Dell’s financial decay worsened during its latest quarter, as the company slashed its personal computer prices in response to the growing popularity of smartphones and tablets.
The dismal performance announced Thursday provided the latest evidence of a technological shift that is making it difficult to sell laptop and desktop machines. Until recently, consumers had regularly replaced machines with faster ones every few years. But now, they are spending their money instead on powerful, more convenient mobile devices such as phones and tablets. PC makers have had to cut prices sharply, obliterating their profit margins.
The trend has also hobbled another technology powerhouse, Hewlett-Packard Co., which is scheduled to report its latest quarterly numbers Wednesday.
If there’s ever an opportune time for a company to flounder, it’s right now for Dell Inc. That’s because Dell’s board of directors is trying to persuade shareholders to accept a $24.4 billion buyout offer from CEO Michael Dell and other investors. Some shareholders say the offer price of $13.65 per share is too low, but Dell’s board contends it’s a good deal in light of challenges facing the company.
The results for the fiscal first quarter, which ended May 3, should reinforce the board’s point. At the same time, opponents of that proposal may question whether the Round Rock, Texas company is deliberately finding ways to make the results look as bleak as possible in an effort to get the deal done.
Brian Gladden, Dell’s chief financial officer, sought to debunk the conspiracy theories in response to a question posed on a conference call with analysts. “We have not changed the way we are running the business,” Gladden said. “The strategy for the company has endured, and I would say we continue to adapt that strategy, given the market conditions.”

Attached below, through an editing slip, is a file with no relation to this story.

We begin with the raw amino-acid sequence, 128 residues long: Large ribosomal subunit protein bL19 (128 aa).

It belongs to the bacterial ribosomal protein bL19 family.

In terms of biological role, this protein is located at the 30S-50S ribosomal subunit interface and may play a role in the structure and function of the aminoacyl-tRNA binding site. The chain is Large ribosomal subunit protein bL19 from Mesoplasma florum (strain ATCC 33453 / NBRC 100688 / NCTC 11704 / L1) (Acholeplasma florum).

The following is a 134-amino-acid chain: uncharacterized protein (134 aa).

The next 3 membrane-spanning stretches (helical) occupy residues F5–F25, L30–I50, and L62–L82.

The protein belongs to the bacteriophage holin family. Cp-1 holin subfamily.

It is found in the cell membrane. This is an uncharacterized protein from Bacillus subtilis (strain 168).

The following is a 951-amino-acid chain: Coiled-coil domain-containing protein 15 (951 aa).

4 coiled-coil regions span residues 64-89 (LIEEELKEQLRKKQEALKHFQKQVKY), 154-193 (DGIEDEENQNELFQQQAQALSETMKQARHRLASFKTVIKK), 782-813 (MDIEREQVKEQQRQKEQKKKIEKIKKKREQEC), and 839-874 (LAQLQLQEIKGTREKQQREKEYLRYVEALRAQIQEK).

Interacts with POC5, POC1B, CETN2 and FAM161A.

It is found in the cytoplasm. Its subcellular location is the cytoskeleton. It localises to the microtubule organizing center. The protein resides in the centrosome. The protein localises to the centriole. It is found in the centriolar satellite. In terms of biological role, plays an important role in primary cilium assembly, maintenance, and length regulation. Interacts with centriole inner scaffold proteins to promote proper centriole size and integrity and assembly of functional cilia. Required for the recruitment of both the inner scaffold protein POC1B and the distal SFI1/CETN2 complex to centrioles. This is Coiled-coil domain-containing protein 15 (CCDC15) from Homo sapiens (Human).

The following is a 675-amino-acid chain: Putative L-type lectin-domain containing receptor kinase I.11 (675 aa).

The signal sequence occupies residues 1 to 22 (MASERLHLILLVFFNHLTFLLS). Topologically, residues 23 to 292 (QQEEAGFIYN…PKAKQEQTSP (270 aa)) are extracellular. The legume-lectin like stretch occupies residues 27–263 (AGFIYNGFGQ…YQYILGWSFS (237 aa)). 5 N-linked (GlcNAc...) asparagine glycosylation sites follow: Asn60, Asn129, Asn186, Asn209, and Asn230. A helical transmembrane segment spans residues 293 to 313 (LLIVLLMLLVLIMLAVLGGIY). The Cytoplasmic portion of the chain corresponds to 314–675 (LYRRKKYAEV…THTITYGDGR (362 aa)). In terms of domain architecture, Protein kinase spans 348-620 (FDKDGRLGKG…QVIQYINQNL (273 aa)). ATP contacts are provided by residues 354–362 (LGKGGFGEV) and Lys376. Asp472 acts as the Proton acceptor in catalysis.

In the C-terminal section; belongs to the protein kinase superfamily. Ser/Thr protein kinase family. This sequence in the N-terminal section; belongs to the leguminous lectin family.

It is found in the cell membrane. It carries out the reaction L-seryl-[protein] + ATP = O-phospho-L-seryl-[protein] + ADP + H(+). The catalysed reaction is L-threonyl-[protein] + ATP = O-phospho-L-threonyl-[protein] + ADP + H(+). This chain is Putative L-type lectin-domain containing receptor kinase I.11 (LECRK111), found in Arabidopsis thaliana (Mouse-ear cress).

Michael Dell didn’t participate in Thursday’s call. Before the buyout offer was announced in February, Michael Dell had regularly appeared on the call.
A shareholder vote on the buyout is supposed to be held by Aug. 2. Two of Dell’s largest shareholders, billionaire Carl Icahn and Southeastern Asset Management, are trying to block the sale to Michael Dell with an alternative proposal that would keep the company publicly traded. If Michael Dell’s offer is accepted, it would end Dell’s 25-year history as a publicly held company.
Both Michael Dell and the dissident shareholders believe the company can bounce back by expanding beyond PCs into more promising technology segments such as business software, services, and of course, tablets. The turnaround promises to be bumpy, and the two sides disagree on whether that is better done as a public company or as a private company that doesn’t have to report quarterly numbers and can focus on long-term results. Icahn also doesn’t believe Michael Dell, who founded the company 29 years ago, is the right leader. Michael Dell, the company’s largest shareholder, would remain CEO under his buyout proposal.
Investors had originally been betting a higher offer would emerge for Dell after Michael Dell and his partners reached their agreement with the company’s board in early February. That’s not the case any longer, as illustrated by Dell’s stock falling below the buyout offer. The stock fell 3 cents to $13.40 in Thursday’s extended trading, after the results came out. That’s 25 cents below Michael Dell’s offer price.
Dell Inc. earned $130 million, or 7 cents per share, in the latest quarter, compared with $635 million, or 36 cents per share, a year earlier.
If not for certain items unrelated to its ongoing business, Dell said it would have earned 21 cents per share. That figure was below the 35 cents per share expected on average by analysts polled by FactSet.
The shortfall doesn’t come as a shock. Speculation that Dell missed analysts’ earnings target mounted earlier this week after the company disclosed that it would release its results ahead of schedule. The report originally was supposed to be released next Tuesday.
Dell’s revenue for the period dipped 2 percent to $14.1 billion, about $600 million above analyst predictions.
The company benefited from an improvement in its non-PC operations, where revenue climbed 12 percent from last year. Some of that came from the September purchase of Quest Software.
But nearly two-thirds of Dell’s revenue still comes from PC sales. Even with drastic price-cutting, PC demand weakened, particularly for laptop machines. Laptops aren’t as inviting now that there are so many sleek smartphones and tablets on the market. The mobility portion of Dell’s PC operations – the part consisting primarily of laptops – suffered a 16 percent decline in revenue, to $3.6 billion, in the latest quarter. Overall revenue in Dell’s PC division dropped 9 percent, to $8.9 billion, from last year.